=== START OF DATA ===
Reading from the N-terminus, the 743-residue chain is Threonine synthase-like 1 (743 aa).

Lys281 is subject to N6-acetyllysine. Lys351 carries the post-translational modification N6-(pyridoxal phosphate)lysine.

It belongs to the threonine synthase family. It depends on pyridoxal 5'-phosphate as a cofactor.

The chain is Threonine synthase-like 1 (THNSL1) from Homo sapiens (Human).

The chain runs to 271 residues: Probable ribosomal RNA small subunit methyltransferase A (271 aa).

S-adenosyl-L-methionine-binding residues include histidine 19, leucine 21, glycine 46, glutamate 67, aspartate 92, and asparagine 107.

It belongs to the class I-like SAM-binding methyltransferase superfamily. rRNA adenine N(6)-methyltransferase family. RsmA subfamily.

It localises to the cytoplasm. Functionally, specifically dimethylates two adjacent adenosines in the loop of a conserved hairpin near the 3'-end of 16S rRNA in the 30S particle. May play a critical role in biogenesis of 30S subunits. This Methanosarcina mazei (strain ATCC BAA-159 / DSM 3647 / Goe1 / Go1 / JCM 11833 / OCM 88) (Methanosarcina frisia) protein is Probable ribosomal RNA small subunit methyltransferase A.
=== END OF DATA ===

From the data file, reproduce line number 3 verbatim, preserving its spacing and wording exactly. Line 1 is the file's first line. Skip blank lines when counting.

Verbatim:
It belongs to the threonine synthase family. It depends on pyridoxal 5'-phosphate as a cofactor.